After six long years of recovery, the U.S. economy now boasts more jobs than ever. But as the population expands, we will need to create even more of them.
After the longest recession in three generations, the U.S. economy has finally regained the number of jobs it had at the previous peak in 2008.
The Labor Department announced Friday morning that the U.S. economy added 217,000 jobs and that the unemployment rate held firm at 6.3%, putting the total number of jobs in the economy at 138,469,000. That surpasses the previous peak of 138,365,000 in January 2008.
Of course, this represents only a symbolic milestone, as the population has continued to expand in the intervening six years. That’s why, for instance, the unemployment rate in January 2008 was 5% compared to 6.3% today. But it’s an interesting milestone nonetheless, as it offers an opportunity to reflect on the depth of the recent recession and its absolutely devastating effect on the job market in America.
This chart from Calculated Risk shows the arcs of job recoveries after each recession since World War II.
As you can see, recoveries have been less vigorous after each successive recession, and this time around, it took the U.S. a full six years to recover the jobs that were lost.
The question now is whether the pace of job gains will quicken in the coming months, and whether the jobs we do gain are the sort of high paying ones that can really bring the economy back to full strength.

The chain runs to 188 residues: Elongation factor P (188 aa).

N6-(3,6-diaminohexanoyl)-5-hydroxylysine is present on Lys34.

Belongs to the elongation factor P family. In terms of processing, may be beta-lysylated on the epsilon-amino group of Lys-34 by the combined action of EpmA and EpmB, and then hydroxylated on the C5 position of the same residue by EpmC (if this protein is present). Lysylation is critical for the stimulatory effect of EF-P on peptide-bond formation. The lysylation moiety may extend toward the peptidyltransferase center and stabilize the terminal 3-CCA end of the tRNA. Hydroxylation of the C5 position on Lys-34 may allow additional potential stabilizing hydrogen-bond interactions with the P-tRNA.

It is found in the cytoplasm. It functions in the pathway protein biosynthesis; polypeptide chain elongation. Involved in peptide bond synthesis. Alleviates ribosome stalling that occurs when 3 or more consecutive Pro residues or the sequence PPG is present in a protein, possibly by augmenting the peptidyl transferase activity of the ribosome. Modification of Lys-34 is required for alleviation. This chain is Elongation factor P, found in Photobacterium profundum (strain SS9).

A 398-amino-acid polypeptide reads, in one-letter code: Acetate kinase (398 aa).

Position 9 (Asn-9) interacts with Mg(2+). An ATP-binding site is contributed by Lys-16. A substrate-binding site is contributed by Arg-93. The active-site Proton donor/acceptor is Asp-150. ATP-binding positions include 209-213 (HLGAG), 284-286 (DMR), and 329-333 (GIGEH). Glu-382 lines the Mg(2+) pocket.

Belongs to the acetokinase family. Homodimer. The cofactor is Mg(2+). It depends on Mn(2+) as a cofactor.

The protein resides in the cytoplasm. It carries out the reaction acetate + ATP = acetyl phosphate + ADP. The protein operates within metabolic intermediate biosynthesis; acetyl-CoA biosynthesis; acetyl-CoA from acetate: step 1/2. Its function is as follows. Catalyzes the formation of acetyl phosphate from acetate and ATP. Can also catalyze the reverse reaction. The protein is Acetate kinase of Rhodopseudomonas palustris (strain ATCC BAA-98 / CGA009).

One shouldn’t draw too many conclusions from one job report, but one heartening statistic is that over the past three months job growth has averaged 234,000, compared with the 12-month average of 197,000, which suggest that the pace of the recovery may be accelerating.
Another positive note in Friday’s jobs report: we are continuing to see modest growth in wages overall. Average hourly earnings increased by $.05 per hour, and have risen 2.1% over the past year. While that may not sound like much, it does mean that wages are growing faster than inflation, a trend that will need to continue for the economy to return to full strength.
The report wasn’t all good news, though. While long-term unemployment has declined over the past year, there are still over 3 million Americans who have been without a job for more than 26 weeks, and these people make up 34.6% of the unemployed, well above the normal rate. Furthermore, there’s reason to believe that much of the decline in this group over the past year is due to people giving up looking for work because unemployment benefits have run out and they no longer have the incentive to keep up their search.
It’s also worth noting that while the American economy has more jobs than ever before, it also has far more citizens outside the labor force than ever before. Since the recovery began, there has been nearly a one-to-one ratio between jobs created and people leaving the labor force. Part of this is due to demographic factors: as the nation ages, it will naturally develop a higher percentage of retired workers. But this trend may also be on account of a less-than-robust job market too.
All in all, Friday’s jobs report was a positive one, and an notable achievement in the U.S. economic recovery. As Brookings Institution economist Justin Wolfers put it on Twitter this morning:
Graphic: Analee Kasudia; Source: Federal Reserve Bank of St. Louis